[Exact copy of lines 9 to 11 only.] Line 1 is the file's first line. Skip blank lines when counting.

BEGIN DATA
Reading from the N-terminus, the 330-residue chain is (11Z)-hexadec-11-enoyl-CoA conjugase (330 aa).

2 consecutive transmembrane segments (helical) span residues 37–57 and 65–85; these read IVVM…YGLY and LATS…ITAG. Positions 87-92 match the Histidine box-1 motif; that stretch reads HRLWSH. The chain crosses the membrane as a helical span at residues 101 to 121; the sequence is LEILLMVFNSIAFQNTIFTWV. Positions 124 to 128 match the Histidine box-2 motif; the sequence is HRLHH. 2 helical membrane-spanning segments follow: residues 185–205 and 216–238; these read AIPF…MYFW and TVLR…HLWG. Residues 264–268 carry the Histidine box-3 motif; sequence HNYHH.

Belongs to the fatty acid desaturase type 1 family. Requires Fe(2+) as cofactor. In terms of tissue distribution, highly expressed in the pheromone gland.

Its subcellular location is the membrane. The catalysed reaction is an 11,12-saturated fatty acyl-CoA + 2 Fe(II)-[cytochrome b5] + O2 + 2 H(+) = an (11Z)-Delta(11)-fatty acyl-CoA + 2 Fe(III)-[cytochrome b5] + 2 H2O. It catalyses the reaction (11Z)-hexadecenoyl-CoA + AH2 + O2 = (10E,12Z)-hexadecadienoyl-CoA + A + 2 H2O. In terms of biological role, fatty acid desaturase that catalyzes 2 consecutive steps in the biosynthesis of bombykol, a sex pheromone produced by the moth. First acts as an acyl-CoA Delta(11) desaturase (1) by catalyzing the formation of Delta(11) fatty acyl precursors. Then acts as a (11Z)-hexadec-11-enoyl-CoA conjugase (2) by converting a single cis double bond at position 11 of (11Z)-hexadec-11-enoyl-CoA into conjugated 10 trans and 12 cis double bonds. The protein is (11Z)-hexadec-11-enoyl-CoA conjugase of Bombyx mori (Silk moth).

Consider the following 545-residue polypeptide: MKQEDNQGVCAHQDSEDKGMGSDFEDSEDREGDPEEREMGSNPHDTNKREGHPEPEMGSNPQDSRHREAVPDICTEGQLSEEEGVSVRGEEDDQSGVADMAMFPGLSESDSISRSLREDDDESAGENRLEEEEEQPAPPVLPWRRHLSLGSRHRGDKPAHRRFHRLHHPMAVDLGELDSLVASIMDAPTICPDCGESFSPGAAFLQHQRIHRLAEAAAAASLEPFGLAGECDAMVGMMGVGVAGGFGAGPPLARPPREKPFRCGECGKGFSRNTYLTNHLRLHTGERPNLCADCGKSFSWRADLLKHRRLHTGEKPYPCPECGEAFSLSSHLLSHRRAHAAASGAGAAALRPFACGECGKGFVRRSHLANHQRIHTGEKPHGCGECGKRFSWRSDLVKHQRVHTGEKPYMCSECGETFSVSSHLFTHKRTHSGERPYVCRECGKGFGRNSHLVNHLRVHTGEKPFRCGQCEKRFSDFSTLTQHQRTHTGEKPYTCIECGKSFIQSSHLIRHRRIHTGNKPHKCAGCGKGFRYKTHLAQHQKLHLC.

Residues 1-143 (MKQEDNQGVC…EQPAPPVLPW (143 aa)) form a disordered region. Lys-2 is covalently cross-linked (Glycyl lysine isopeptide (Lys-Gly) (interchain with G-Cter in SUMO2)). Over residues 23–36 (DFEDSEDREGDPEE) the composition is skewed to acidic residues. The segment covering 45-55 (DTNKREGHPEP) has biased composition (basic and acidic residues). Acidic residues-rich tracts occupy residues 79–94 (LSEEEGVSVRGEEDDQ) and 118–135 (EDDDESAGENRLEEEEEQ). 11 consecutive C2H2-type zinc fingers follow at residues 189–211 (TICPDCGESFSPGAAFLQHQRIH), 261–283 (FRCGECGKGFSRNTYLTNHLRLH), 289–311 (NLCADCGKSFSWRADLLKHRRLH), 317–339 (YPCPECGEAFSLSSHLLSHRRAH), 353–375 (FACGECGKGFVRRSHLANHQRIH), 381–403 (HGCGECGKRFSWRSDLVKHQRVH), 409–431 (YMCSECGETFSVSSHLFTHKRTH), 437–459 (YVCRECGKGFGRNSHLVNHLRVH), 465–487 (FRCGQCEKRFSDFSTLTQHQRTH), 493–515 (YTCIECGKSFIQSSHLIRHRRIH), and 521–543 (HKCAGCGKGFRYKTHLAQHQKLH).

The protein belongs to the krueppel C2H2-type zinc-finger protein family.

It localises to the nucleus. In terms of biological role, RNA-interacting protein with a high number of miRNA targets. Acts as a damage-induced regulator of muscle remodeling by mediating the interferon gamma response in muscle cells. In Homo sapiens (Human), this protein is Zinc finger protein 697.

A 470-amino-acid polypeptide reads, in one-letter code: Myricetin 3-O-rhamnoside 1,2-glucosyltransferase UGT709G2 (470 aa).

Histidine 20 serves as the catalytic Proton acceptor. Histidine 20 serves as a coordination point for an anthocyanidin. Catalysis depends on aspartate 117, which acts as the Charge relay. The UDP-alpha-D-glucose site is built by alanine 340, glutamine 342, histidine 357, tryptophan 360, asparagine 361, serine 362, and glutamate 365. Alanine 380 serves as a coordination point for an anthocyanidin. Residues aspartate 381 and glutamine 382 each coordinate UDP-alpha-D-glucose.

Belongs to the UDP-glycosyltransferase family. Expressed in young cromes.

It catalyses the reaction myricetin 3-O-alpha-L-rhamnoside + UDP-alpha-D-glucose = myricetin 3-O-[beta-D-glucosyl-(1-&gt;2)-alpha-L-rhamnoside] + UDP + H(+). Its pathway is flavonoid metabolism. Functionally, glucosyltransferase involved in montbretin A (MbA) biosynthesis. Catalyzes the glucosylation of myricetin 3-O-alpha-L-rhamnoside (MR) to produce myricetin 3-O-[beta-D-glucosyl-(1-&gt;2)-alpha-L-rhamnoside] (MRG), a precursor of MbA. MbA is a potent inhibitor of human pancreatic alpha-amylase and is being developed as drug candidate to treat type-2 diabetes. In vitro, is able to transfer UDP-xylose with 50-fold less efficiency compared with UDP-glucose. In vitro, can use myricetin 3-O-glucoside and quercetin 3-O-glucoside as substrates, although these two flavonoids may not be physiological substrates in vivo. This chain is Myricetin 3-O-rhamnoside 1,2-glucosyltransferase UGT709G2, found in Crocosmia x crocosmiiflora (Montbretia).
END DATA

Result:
A 470-amino-acid polypeptide reads, in one-letter code: Myricetin 3-O-rhamnoside 1,2-glucosyltransferase UGT709G2 (470 aa).

Histidine 20 serves as the catalytic Proton acceptor. Histidine 20 serves as a coordination point for an anthocyanidin. Catalysis depends on aspartate 117, which acts as the Charge relay. The UDP-alpha-D-glucose site is built by alanine 340, glutamine 342, histidine 357, tryptophan 360, asparagine 361, serine 362, and glutamate 365. Alanine 380 serves as a coordination point for an anthocyanidin. Residues aspartate 381 and glutamine 382 each coordinate UDP-alpha-D-glucose.

Belongs to the UDP-glycosyltransferase family. Expressed in young cromes.